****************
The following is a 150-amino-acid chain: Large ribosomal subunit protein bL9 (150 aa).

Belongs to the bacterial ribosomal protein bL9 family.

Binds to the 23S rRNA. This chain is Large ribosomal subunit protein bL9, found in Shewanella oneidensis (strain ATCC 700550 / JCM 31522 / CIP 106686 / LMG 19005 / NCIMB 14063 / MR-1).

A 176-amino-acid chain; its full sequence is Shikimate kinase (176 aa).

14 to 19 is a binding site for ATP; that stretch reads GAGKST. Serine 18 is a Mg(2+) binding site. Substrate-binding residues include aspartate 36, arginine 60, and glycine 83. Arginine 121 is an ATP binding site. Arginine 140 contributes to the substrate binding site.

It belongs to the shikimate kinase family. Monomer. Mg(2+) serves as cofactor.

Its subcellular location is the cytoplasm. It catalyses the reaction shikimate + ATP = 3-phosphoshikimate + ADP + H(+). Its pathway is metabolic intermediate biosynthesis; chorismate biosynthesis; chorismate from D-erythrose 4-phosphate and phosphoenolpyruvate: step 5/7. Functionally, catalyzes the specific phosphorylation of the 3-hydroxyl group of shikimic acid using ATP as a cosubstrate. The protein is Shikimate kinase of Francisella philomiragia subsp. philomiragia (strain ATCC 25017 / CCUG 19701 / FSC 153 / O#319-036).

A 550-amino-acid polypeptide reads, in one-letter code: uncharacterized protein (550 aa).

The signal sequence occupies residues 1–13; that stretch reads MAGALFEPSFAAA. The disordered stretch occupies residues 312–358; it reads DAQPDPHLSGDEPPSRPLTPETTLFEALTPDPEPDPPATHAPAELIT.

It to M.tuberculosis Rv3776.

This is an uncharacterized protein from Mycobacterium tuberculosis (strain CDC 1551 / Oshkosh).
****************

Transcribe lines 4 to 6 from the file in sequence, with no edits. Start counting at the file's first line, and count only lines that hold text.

A 176-amino-acid chain; its full sequence is Shikimate kinase (176 aa).

14 to 19 is a binding site for ATP; that stretch reads GAGKST. Serine 18 is a Mg(2+) binding site. Substrate-binding residues include aspartate 36, arginine 60, and glycine 83. Arginine 121 is an ATP binding site. Arginine 140 contributes to the substrate binding site.

It belongs to the shikimate kinase family. Monomer. Mg(2+) serves as cofactor.